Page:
The Practical Guide to Cave Diving | Scuba Diving

The Practical Guide to Cave Diving

Pinpoint buoyancy control and modified fin kicks are two important safety skills for cave and cavern divers.

According to the old saying, "Curiosity killed the cat." The same holds true for open-water divers who swim into flooded caverns and caves beyond the limits of their gear and abilities.

In the words of the National Association of Cave Diving (NACD): "Cave diving is deceptively easy." Of course, NACD means it's a deceptively easy way for the untrained to die. The caverns and caves of central Florida alone have claimed well over 400 divers — yet thousands of tech divers safely visit these same passages every year. What's the difference between statistic and survivor? Proper training in cave diving techniques.

Silt Happens

The closed environment of flooded caves and caverns — the thing that makes them so interesting in the first place — also creates a world of unique hazards. Minimizing these hazards requires a different set of skills and techniques than those you learned in any open-water certification course.

Some hazards are obvious: low or zero light, the maze-like passageways that require penetration lines to follow, the inability to surface in case of emergencies. But one of the less obvious hazards of cave and cavern diving is silt. It's found in nearly every cave system. Whether composed of clay, decomposing vegetation or both, silt has the ability to eradicate visibility. One wrong fin kick or errant hand scull and the air-clear water becomes brown murk, and it can stay that way for days.

The solution to this hazard is spot-on buoyancy control and modified finning techniques that are at the heart of cavern and cave training.

Photography by Masa Ushioda/

Mastering Buoyancy Control

Expert buoyancy control is largely a matter of weighting. Most recreational divers come to cavern classes overweighted. As a matter of practice, there has never been a reason for them to fine-tune their buoyancy, and most are surprised to find one of their first tasks is removing excess weight.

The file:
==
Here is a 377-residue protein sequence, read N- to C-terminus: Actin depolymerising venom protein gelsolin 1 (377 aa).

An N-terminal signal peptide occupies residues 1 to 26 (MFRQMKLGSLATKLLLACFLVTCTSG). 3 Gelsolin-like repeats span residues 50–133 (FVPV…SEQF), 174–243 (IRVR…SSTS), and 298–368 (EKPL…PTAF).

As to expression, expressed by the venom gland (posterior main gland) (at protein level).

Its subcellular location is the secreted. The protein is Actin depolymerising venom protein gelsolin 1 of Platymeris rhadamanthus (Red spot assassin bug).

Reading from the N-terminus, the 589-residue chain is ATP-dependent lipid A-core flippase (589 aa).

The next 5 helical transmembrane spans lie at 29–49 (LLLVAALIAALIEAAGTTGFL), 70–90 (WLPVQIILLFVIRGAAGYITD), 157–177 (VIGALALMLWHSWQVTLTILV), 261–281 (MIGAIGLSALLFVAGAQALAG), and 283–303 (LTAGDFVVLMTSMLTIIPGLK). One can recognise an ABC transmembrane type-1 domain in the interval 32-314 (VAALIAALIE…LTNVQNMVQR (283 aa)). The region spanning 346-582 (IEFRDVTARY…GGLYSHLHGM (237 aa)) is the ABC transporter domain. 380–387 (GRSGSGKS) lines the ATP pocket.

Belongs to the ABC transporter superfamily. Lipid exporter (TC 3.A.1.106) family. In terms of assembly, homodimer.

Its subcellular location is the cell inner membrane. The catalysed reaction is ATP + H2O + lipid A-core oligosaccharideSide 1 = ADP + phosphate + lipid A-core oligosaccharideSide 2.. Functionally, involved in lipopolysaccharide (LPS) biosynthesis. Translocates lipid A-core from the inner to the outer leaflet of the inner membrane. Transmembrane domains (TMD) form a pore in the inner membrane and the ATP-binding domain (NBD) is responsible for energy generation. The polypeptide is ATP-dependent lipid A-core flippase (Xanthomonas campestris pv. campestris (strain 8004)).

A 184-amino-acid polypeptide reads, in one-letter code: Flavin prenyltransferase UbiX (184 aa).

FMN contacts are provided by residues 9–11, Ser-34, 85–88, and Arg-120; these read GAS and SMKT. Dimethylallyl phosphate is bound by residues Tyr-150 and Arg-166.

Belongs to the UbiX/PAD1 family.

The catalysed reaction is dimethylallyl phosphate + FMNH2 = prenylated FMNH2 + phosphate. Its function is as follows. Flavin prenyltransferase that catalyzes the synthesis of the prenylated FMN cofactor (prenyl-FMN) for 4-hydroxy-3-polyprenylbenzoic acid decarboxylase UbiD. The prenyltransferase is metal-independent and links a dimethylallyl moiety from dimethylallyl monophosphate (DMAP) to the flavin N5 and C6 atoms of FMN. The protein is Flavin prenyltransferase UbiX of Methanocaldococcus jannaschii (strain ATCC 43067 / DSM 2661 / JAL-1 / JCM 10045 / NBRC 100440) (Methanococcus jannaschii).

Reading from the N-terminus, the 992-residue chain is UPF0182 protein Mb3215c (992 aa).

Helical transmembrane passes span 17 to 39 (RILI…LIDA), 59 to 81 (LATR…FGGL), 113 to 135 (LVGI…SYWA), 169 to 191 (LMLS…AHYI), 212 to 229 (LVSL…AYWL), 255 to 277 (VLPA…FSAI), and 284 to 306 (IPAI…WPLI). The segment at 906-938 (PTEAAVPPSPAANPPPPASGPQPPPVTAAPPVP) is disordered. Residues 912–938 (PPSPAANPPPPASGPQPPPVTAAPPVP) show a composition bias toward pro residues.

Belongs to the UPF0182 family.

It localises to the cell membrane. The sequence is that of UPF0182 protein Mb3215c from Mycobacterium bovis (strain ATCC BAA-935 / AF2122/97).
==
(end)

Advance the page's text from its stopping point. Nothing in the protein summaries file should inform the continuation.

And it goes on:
Overweighted divers have a tendency to swim through the water in a very inefficient position. The ballast weight pulls the diver's lower body down while the buoyancy in the BC pulls the shoulders up, giving the diver the hydrodynamics of a Peterbilt truck. This position also forces water from every kick of the fins directly into the silt on the bottom of the cavern.

In addition to losing some weight, divers typically have to relocate the weight on their gear to achieve proper trim in the water. Ideally, the cavern diver will swim through the water with a slightly head-down attitude. This places the fins slightly above the midline of the body and directs the thrust of the fins up and away from the sediments on the bottom of the cavern.

There are a number of methods for accomplishing this trim modification, including holders that position weights on the tank directly behind the shoulders. This brings the buoyancy of the BC in line with the ballast weight, helping to achieve neutral buoyancy without rotating the diver into an upright position.

Cave and cavern divers also trade aluminum tanks, which become positively buoyant at the end of the dive, for steel tanks, which maintain slightly negative buoyancy even when empty. The steel cylinder also provides a better distribution of negative buoyancy because of the weight-to-size ratio.

Another difference between open-water diving and cavern diving is that weights are positioned so that they cannot be dumped. In open water, dumping your weights assists you in reaching the surface. Inside a cave, the same act results in pinning you helplessly to the ceiling.

The whole process can be summed up as the rule of minimums: Use the minimum amount of weight required to achieve neutral buoyancy with the minimum amount of air in your BC.

Kick the Habit

Modified fin kicks are another adaptation divers must make when entering a cave environment. Cave and cavern divers rarely use the full flutter kick because it produces too much turbulence directed toward the bottom. Cave and cavern certification courses typically cover two alternative kicks:

Frog Kick. The most common modified kick is the frog kick, which is accomplished by spreading the legs, rotating the fins so that the bottom of the fin blades come as close to facing each other as possible and then bringing the fins together, forcing water from between the two blades.

This kick isolates nearly all of the thrust and water turbulence to the area immediately behind the diver and requires a good deal less energy than a standard flutter kick.

In addition to increasing endurance and decreasing air consumption, the frog kick also provides another interesting benefit--you'll swim straighter. Most divers tend to drift slightly right or left as they flutter kick because one leg is slightly stronger than the other. Using the frog kick, the majority of all thrust comes from between the fins and directly behind the diver, which minimizes drift.

Modified Flutter Kick. This kick is accomplished by bending the knees slightly and shortening the stroke of the kick. When done properly, all fin movement takes place above the center of the body, minimizing water movement below the body.